PCM based Solar Refrigeration Systems




Today, we are living a lifestyle, which demands energy consumption and this demand will continue to rise. Conventional methods of power production like burning of fossil fuels are extensively used to meet the ever increasing energy demands throughout the world. However, the fossil fuels are scarce. Renewable Energy sources like Solar Energy can be harnessed to meet our energy demand. There are number of ways to utilize solar energy in a cleaner and sustainable approach and to do that we need to develop the right technology which is economically sound and certainly advantageous than our conventional methods of energy generation.
Use of Solar Energy for heating or electricity production is intuitive but driving a refrigeration process from solar energy may not be that intuitive. Phase Change Material (PCM) has revolutionized the Vapor Compression Cycle based Solar Refrigerator. PCMs are special thermal energy storage materials which changes phase from solid to liquid or vice versa at a particular phase change temperature. They have very high latent heat capacity and can store large amounts of thermal energy when available. In the Vapor Compression Cycle, when the irradiation from the sun is greater, a compressor can be run to obtain cooling such that PCM freezes. The frozen PCM has the ability to maintain the lower temperature during the time when compressor cannot be operated due to unavailability of the solar energy. The thermal storage system can reduce the refrigeration system size by elimination of bulky storage alternatives like the electrical batteries or fuel tank.
Commercially, Solar Energy is used for Ice making, Air Conditioning and for other temperature control application. Few good examples are, the Fisherman in the village of Maruta, which is located on Mexican pacific coast, 18oN of equator, to able to store fish on ice which is produced without the use of Electricity and they used Solar Powered Vapor Absorption Cycle based refrigerator [1]. The world’s first automatic commercial Photo Voltaic Ice- making machine was designed by SunWize and it was installed in the year 1999 in order to serve the inland fishing community of Chorreras in Chihuahua, Mexico [2]. This system which was priced at USD$ 38,000, had a Coefficient of Performance of 0.65 and produced an average of 75 kg of ice/day. 97 % of total power required in the refrigeration process of this ice machine was obtained from solar collector and the rest was supplemented using the conventional backup propane generator.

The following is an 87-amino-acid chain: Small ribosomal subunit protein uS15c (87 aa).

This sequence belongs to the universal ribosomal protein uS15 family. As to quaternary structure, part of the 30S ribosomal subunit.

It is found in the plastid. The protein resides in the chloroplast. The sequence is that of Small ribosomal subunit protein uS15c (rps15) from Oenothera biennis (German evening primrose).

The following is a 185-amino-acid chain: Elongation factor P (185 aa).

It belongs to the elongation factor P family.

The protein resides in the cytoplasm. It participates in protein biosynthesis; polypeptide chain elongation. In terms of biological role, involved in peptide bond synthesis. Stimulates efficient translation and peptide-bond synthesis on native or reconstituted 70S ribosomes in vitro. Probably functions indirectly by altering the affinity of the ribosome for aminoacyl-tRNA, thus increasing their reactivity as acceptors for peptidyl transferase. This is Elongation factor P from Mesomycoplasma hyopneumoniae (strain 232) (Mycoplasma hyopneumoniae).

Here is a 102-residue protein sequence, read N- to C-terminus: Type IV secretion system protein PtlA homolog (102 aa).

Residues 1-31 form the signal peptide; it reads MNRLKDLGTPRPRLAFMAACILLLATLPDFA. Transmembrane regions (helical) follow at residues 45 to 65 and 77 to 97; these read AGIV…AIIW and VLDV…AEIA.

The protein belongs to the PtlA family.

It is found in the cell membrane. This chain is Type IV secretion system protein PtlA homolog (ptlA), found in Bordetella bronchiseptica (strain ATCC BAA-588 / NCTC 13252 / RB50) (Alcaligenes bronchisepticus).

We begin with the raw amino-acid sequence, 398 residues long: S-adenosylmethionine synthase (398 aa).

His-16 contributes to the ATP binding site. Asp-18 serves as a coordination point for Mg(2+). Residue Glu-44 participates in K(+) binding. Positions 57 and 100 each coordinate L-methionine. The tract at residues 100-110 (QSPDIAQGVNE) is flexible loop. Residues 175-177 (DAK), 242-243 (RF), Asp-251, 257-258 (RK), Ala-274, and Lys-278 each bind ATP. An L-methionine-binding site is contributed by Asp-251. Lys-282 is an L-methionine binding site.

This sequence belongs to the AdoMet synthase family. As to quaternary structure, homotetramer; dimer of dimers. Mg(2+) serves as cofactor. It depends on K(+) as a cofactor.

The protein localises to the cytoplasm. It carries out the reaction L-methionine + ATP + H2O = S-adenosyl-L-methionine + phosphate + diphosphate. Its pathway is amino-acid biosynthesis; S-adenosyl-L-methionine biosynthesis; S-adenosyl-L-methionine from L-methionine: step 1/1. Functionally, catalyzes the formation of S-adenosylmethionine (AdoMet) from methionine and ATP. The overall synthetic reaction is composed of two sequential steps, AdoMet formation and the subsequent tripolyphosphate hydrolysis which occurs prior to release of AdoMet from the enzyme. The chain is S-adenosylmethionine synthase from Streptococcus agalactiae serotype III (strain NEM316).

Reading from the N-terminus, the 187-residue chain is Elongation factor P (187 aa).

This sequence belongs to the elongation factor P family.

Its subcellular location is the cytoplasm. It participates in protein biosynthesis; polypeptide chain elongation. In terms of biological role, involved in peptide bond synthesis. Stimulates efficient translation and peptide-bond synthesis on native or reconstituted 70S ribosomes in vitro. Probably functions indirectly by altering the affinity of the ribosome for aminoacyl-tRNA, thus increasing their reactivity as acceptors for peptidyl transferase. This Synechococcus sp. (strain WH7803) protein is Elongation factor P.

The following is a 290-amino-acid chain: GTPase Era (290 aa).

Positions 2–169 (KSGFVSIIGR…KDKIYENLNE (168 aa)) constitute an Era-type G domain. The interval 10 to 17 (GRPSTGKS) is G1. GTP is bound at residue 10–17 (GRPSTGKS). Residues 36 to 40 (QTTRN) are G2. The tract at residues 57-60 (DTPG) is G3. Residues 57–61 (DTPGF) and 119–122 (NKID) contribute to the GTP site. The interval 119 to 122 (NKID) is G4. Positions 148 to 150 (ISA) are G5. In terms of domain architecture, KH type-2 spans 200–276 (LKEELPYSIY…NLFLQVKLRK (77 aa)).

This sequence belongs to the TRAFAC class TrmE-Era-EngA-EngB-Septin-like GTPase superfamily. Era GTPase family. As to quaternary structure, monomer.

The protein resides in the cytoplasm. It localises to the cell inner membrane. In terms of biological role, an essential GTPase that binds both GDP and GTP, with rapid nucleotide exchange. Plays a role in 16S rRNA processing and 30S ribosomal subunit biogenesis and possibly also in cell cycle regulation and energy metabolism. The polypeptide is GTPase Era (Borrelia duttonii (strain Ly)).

Another commercially available, Solar based Ice making machine was made by a company named Energy Concepts. They named their product as ISAAC Solar Icemaker. This system makes use of parabolic trough solar collector with no electrical or fuel input, no expensive material of construction, and this system simply operates in two modes. In one mode, liquid ammonia refrigerant is obtained by providing heat with Solar Energy during the day time and in the night ice is formed by reabsorption of ammonia.[3] ISAAC can produce 5 kg/m2 of ice per sunny day and this system can be deployed for off grid use in the remote areas.

Figure 1 World’s first PV ice-maker developed by SunWize in the heart of the Chihuahuan desert for the fishermen of Chorreras. Source:Photovoltaics for Rural Development in Latin America: A Quarter Century of Lessons Learned
Austin Solar AC is another company which provides heating and cooling services using the Vapor Absorption Cycle. [4] The desorption process for Refrigerant-Water in Vapor Absorption Cycle needs high temperature in the range of 120oC-130oC and these can provided by the use of large solar collectors.[5] As a result, Vapor Absorption Cycle based  solar refrigerators are bulky as compared to Vapor Compression Cycle based Solar Refrigerator.
In a Vapor Compression Cycle, a mechanical power is needed to drive the compressor which increases the pressure and temperature of the refrigerant. The mechanical energy input for running a compressor is where “Solar Energy” can play a key role and the point to ponder is “Whether solar energy can produce the amount of power to drive the compressor throughout the day?” It turns out that, we will need more than just the solar energy to obtain refrigeration and another challenge is maintaining the lower temperatures for the desired period. A photo voltaic (PV) can convert solar energy and produce a DC current to run a DC motor for the compressor. The operation characteristic of the PV governs how efficiently we can run a compressor. The figure below shows the Current/ Power vs voltage for PV for different operating conditions.